Park City, a now vibrant community, was once a hard-hat wearing, saloon visiting mining town. Although the town was not incorporated until 1884, Park City’s history began in the winter of 1868 when soldiers climbed over the mountains from Big Cottonwood Canyon and discovered silver. Mining began with the Flagstaff Mine, later renamed Ontario Mine.
The Ontario Mine was one of highest volume producing silver mines in the world, and the success of Ontario helped create a boom-town atmosphere in Park City. To this day, the remnants of the Ontario and Silver King mines, can be seen on the slopes of present day ski resorts.
Until 1898, the town was booming with no end in sight, but a fire that burned down 200 out of 350 structures would put the townspeople, now numbering 7,000, to the test. Miraculously, the town rallied, and the whole town was rebuilt in just a year and a half.
Six years later, in 1904, local businessmen established the Miners Hospital, initially located at the base of what is now Park City Mountain. The hospital was built and furnished entirely through community donations, and it allowed miners to stop traveling thirty miles to a Salt Lake City hospital. For the next decade, the town experienced hard times including landslides, cave-ins, and flooded tunnels. One of the town’s greatest tragedies was the destruction of Main Street’s Egyptian Theatre in 1916.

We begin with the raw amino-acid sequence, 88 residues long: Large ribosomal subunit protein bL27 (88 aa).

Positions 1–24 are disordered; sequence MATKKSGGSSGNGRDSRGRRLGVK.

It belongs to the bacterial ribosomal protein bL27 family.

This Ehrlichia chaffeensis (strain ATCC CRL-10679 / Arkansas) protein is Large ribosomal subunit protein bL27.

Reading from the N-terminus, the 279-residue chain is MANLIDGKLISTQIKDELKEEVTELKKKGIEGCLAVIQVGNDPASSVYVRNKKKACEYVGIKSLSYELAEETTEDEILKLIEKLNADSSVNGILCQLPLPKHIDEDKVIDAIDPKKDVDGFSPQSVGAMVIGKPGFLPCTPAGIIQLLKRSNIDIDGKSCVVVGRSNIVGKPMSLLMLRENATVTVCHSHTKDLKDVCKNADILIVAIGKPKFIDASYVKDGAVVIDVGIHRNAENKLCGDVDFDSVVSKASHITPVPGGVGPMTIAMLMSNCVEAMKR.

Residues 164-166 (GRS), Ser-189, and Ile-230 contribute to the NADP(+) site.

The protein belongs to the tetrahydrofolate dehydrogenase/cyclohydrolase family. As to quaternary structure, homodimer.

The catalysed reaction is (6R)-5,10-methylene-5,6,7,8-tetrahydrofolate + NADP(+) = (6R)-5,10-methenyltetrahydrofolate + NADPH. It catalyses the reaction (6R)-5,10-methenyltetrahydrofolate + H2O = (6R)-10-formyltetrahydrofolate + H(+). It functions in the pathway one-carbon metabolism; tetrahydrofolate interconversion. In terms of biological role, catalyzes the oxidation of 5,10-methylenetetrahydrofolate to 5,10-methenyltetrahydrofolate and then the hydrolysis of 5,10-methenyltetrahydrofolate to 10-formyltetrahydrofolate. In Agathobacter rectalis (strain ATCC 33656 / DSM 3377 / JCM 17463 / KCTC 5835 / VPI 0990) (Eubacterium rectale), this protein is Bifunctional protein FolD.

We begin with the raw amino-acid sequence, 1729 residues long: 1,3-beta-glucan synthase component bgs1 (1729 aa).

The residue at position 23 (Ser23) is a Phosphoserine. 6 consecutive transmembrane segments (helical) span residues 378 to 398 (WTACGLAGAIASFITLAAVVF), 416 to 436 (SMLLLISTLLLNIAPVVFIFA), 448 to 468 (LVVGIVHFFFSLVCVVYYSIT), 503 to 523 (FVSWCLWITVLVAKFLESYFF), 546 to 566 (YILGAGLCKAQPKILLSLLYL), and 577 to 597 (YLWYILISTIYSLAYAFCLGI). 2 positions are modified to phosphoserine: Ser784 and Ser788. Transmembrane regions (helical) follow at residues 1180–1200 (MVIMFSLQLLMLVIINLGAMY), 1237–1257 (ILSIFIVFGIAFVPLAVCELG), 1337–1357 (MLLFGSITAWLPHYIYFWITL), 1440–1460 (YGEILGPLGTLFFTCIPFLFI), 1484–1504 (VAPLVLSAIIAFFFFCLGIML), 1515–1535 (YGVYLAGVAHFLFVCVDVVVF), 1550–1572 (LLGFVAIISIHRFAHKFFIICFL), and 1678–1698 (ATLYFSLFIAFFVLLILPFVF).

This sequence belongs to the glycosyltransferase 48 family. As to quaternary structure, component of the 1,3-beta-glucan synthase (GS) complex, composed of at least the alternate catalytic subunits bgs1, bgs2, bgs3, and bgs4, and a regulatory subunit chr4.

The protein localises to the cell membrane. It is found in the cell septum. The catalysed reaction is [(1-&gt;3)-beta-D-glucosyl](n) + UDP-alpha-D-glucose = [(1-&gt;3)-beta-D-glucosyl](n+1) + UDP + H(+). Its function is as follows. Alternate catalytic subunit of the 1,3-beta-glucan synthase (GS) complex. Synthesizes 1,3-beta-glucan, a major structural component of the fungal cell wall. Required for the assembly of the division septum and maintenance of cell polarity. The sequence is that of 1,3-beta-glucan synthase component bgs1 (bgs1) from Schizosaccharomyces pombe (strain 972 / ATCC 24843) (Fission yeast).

Mining Fast Facts
From 1875-1982 Park City produced:
- 1.45 million ounces of gold
- 253 million ounces of silver
- 2.7 billion pounds of lead
- 1.5 billion pounds of zinc
- 129 million pounds of copper
In 1917, the state of Utah decided to start prohibition two years before the rest of the country; however, in 1921 twenty-six out of twenty-seven local bars were still serving alcohol. Then in 1929, the stock market crashed and local mines lost value; but shortly after the crash in 1931, Alf Engen set a world record on Ecker hill with a 247-foot ski jump. Skiing began to infiltrate the town with the first successful winter carnival in 1936 at what is now Deer Valley, and in 1947, as mining prices dropped even lower, Snow Park installed its first chairlift.
In 1949, all of the mines were shut down until 1952 when some reopened, but Park City became a ‘ghost town’ of only about 1,150 people. The town did not begin to rise again until 1963 when they qualified for a federal loan exceeding one million dollars to develop a ski area. The ski area Treasure Mountain Resort, now Park City Mountain, was established with a gondola, chairlift, and two J-bars.
Skiing began to take off, and in 1968 and 1981 respectively Park West, now Park City Mountain, and Deer Valley were established. Following the growing success of mountain sports, in 1982, mining operations were discontinued, and Park City became a resort community.
With the Kimball Arts Center, operating since 1976, playing an increasingly large role in the community, the town embraced the arts, and Robert Redford established a film festival in 1981, which would become the annual Sundance Film Festival. With a permanent residence of around 7,800, Park City is a small community that was voted “Best Town in America” by Outside Magazine.